Posted September 4, 2020 at 12:37 am | Permalink

      This article aside, given that the originally discussed criticism of Steven Pinker asked that he not be honored by the Linguistic Society of America, and not be listed as the primary media consultant, because his work does not follow the principles that they have set as crucial to linguistic research (all the while saying that he is welcome to attend events, join the community etc), is that the kind of consequences a reasonable person could espouse?

      • Sarah
        Posted September 4, 2020 at 8:25 am | Permalink

        Sorry, but I don’t think anyone could read the original letter to the LSA against Pinker as primarily being about his body of work not be in accord with what’s happening in linguistics today.

        A reasonable person would see their “criticism” for what it was: an attack on someone.

      • Posted September 6, 2020 at 8:13 am | Permalink

        Yes, a society can decide that someone is not meeting some requirements and of course are free to act on this. Where it gets thorny is when they enlist the (semi) public as an amplifier. When criticism becomes an open game, everybody can find something. It quickly becomes at least a flame war, which is then sold as a “culture war”. This dishonest play is now the main “culture journalism”: the woke heavily advertise themselves as “the left”, much like the postmodernists before them, and even louder shout from rooftops that anyone who hasn’t their exact view is at least far right. More dishonestly, the open nature and “culture war” narrative is used to charge up the situation much more, but allegedly it’s actually about for something highly specific concerning one society and its specific rules.

  15. Richard Sanderson🤴
    Posted September 3, 2020 at 3:41 pm | Permalink

    So, let me get this straight.

    VICE is confusing freedom of speech with the ability of Twitter trolls being able to harass people on social media…? I had to double check this article wasn’t written by notorious hack and pro-harasser Phil Torres.

    I saw some of those trolls, many antisemitic and abusive, who would “respond” below Pinker’s tweets. In fact one of them had set up a bot/troll account to retweet random links to people “dunking” on Pinker whatever Pinker himself tweeted. When Pinker set his tweets so that only those he followed could reply, this bot/troll account was crying.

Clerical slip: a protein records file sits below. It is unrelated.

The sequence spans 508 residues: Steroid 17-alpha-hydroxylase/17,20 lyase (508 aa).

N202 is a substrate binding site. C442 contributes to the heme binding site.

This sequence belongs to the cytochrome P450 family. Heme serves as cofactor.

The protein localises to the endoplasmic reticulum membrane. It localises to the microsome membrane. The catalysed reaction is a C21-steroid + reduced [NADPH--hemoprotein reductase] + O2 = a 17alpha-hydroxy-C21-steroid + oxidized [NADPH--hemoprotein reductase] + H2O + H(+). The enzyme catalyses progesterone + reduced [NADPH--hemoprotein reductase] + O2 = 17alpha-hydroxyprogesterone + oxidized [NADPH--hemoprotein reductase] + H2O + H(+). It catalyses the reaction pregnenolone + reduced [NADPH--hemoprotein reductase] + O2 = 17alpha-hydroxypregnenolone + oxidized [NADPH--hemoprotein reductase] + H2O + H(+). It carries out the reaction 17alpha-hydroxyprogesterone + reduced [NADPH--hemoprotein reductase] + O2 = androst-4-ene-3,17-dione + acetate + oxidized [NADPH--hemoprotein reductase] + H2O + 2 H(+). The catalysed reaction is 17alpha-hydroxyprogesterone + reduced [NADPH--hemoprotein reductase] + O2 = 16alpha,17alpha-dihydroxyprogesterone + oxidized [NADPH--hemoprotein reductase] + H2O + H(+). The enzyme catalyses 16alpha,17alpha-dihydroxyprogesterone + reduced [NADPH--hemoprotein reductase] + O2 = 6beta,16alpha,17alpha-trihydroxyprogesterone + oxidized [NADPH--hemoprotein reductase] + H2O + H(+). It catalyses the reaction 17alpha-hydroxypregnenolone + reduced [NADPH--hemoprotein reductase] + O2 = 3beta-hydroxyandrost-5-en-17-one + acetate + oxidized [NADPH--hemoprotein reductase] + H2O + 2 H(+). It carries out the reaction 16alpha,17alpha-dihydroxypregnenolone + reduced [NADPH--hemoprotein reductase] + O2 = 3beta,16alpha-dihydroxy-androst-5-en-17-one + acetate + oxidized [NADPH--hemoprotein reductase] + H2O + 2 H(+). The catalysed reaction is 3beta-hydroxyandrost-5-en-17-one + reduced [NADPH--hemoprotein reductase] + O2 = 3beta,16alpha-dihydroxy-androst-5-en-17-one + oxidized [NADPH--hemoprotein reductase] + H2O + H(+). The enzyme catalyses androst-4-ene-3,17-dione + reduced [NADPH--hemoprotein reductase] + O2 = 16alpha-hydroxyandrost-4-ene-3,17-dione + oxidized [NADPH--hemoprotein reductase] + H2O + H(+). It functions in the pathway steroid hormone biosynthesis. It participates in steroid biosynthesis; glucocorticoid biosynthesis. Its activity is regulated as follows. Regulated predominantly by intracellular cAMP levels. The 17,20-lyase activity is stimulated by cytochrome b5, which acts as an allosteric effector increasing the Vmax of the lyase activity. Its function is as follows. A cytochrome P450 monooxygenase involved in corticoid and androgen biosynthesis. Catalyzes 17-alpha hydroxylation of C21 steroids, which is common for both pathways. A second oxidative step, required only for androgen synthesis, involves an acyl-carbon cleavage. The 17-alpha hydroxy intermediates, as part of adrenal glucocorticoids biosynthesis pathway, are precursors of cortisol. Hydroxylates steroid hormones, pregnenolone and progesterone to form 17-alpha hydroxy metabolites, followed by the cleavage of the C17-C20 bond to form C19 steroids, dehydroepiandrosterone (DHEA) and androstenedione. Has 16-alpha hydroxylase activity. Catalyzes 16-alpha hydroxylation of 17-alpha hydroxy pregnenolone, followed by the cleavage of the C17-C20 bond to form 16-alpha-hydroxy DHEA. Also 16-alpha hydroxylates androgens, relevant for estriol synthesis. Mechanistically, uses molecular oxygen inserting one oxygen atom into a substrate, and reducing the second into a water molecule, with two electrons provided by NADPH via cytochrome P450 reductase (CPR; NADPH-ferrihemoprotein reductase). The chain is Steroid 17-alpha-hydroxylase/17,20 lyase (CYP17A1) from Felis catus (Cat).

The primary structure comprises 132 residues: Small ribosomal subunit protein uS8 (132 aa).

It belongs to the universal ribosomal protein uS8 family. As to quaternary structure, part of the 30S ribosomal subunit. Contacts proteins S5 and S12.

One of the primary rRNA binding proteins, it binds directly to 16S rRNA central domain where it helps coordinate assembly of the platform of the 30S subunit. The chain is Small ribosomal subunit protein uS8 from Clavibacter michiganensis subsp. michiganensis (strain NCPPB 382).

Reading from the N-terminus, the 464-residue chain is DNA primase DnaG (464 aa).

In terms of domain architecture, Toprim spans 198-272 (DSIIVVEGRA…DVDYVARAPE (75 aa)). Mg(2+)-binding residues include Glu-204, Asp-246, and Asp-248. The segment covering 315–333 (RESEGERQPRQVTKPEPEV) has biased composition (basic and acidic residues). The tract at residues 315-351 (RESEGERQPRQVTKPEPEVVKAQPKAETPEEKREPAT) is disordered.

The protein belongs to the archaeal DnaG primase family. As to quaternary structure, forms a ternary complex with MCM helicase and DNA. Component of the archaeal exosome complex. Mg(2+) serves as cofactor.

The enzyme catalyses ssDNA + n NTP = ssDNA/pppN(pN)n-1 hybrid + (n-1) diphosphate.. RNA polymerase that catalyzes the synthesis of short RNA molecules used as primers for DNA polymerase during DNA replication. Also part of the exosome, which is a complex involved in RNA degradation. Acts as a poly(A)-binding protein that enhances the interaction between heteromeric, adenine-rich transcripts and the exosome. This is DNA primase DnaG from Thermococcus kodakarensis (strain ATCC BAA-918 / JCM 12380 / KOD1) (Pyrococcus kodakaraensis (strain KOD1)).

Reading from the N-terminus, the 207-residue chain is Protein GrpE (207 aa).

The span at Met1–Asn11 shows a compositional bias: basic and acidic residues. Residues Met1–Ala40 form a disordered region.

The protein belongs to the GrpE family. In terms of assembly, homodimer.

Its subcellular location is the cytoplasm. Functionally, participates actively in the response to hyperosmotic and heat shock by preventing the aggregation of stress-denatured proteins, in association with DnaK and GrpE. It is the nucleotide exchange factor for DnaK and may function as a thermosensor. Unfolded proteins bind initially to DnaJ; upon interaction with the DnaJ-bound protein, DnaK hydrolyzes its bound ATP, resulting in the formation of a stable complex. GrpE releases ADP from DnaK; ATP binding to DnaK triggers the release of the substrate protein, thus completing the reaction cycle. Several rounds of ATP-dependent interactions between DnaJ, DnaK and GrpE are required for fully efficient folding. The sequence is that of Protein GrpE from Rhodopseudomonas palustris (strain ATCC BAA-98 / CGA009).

Pathetic, really.

  16. grasshopper
    Posted September 3, 2020 at 3:58 pm | Permalink

    I have seen people who look like a mad scientist, and I have also seen people who look like they had been mad scientists in the past, but now look sane. Look around you. They are everywhere.

    • Posted September 3, 2020 at 4:46 pm | Permalink

      And I doubt that any of them are wearing expensive cowboy boots.

      • Posted September 3, 2020 at 10:47 pm | Permalink

        Those were some kick ass boots S.P. was sporting. heheheh You could see JAC really envious.

        I think JAC has boot envy!

        Oh… also… on the file… pick any random born in the 1950s in Nth America guy and you’ll probably find a Steven or a Stephen. He’d joked about it himself!
        D.A., NYC

  17. Sarah
    Posted September 3, 2020 at 4:31 pm | Permalink

    I just scanned the PDF Jerry posted and also did not find any mention of any “Stephen” nor “mad scientist”. However, documents similar to this one have been circling widely online for about a year. There’s a Reddit feed that uses it to claim Pinker had a sex slave.

    This implies that either the one Jerry found is the real one and someone maliciously redacted it to make the world think Pinker was accused (the version with the story of a “mad scientist” Harvard professor with white hair named “Stephen” has circulated widely) or that the copy Jerry found has been swiped.

  18. Posted September 3, 2020 at 7:57 pm | Permalink

    Guilty until proven innocent.

    Not that Professor Pinker will care, but I will try to add my name to those who believe and support him.

    Not that they’ll care, but I sent an email to Vise telling them that I will no longer read their material due to the Pinker smear.

  19. Posted September 3, 2020 at 10:42 pm | Permalink

    You know Vice USED to be a reputable news source but now they’re just bonkers all the time.

    I can’t stand this pile on on Pinker by the “wokerati” – I admire him so much. The Epstein b.s. was obvious.

    Though…. it is amazing how little money it takes to get a uni like Harvard to dance for you. I might buy some influence myself at a lower level school if their souls are going that cheap. My alma maters Melbourne U. (Australia) and Georgetown U. (D.C.) are always trying to hit me up. I don’t give – there are better uses for my philanthropic dollars, like Kiva.org: helping, y’know, poor people!

    I’m convinced the H. admin pushed Pinker into it -“Look, this dude is a big time donor – go mingle and get him to write a check”.
    You know how that goes.

    And now this idiotic Linguistics Society witch hunt of him. Ugh.

    For what its worth, give Prof S.P. my (humble) best when you two next lunch. I’m sure he’s up to fighting the good fight against these insane lynch mobs. And, btw, even as a former Wall St-er and attorney (retired) I’m a LEFTIST and these people piss me off.

    They’ll come for you one day Prof Coyne. Watch.

    D.A., J.D., NYC

  20. openidname
    Posted September 3, 2020 at 11:08 pm | Permalink

    Giuffre is a proven liar. She made scandalous accusations against Alan Dershowitz that he was able to prove false, with documentary evidence.

    Not saying Epstein was a saint . . . but if Giuffre said it was a sunny day, I’d wear a raincoat and carry an umbrella.